Reply
  14. Edith, I really hope no one buys a book based on the author photo. The only time I’ve heard from readers about my picture have been in those nice fan letters we all get from prisons.
    Besides, I’ve never been able to figure out what writers are SUPPOSED to look like. I’ve always thought those soft-focus-and-enhanced “glamah shots” look very weird, especially for writers who are not by nature very glamorous. And dressing up in historical fancy-dress isn’t any more my style than posing in moody author-ish Morticia-Goth black.
    My first author photo had Big Hair (so much hair spray that I was lucky I didn’t self-combust), but I liked it, and clung to it as long (probably too long) as I could so I wouldn’t have to suffer through the experience again.
    But as you note, these things have an expirataion date, and when I finally did the deed again last year, I was determined not to go the poufy-hair-fake-fashion-shot look. I chose a photographer who’d show me as I was, flat hair and all, and I waited for the last possible moment, so I’d have to use the one I got.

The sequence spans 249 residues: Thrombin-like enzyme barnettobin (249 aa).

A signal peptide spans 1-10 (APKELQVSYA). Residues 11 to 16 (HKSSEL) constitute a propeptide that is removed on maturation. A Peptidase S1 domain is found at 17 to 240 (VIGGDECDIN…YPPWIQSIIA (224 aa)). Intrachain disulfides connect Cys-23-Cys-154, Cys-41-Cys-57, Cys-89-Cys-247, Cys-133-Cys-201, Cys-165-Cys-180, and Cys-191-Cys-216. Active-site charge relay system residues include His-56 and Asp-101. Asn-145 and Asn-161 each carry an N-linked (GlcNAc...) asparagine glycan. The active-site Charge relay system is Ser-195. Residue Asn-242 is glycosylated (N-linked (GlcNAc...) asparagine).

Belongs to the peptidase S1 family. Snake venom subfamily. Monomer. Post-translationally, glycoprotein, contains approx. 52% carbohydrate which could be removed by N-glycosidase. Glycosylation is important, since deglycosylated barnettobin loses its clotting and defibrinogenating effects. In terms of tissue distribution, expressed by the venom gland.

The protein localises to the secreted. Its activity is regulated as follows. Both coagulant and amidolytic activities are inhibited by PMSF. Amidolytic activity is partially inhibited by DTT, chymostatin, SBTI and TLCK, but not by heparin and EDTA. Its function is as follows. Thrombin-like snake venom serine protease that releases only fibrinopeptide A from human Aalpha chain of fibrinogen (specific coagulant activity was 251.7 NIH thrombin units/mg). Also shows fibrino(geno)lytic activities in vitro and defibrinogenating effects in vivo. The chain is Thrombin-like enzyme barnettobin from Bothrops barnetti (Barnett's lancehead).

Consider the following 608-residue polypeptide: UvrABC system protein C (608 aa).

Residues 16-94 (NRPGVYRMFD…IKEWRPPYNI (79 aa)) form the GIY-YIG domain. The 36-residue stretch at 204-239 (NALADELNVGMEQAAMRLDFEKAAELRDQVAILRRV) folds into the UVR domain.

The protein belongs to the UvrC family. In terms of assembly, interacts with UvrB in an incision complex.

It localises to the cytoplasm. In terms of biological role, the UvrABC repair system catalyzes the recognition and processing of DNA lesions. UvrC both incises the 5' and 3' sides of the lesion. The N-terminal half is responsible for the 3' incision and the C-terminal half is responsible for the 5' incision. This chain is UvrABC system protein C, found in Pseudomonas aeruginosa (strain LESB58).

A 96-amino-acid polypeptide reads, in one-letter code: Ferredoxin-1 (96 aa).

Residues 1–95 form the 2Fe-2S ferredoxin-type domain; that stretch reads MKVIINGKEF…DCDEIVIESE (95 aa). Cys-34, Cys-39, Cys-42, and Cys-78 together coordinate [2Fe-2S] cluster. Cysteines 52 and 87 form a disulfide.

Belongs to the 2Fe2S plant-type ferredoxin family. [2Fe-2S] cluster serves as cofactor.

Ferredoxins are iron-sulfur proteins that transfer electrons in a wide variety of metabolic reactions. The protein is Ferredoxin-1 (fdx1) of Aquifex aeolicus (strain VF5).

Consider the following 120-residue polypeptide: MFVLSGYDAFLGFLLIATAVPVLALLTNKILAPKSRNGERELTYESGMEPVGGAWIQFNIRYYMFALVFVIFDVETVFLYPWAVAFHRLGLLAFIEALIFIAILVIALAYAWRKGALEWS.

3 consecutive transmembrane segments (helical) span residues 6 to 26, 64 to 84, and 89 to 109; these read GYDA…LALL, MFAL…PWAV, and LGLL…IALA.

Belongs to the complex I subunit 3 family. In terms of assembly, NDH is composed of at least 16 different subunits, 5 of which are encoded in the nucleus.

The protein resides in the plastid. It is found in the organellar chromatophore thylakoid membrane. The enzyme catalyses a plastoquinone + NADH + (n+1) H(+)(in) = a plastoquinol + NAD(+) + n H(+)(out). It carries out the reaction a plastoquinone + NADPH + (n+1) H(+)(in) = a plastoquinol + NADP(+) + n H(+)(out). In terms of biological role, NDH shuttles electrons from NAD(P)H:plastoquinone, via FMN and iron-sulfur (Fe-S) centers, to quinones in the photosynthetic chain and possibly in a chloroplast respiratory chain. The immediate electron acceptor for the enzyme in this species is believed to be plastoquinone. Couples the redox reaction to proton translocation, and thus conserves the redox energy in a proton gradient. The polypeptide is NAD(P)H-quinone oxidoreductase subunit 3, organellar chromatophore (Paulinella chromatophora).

All I can say is that I should have brought a dog. Your picture always makes me smile, while mine, well, does not.

    Reply
  15. Edith, I really hope no one buys a book based on the author photo. The only time I’ve heard from readers about my picture have been in those nice fan letters we all get from prisons.
    Besides, I’ve never been able to figure out what writers are SUPPOSED to look like. I’ve always thought those soft-focus-and-enhanced “glamah shots” look very weird, especially for writers who are not by nature very glamorous. And dressing up in historical fancy-dress isn’t any more my style than posing in moody author-ish Morticia-Goth black.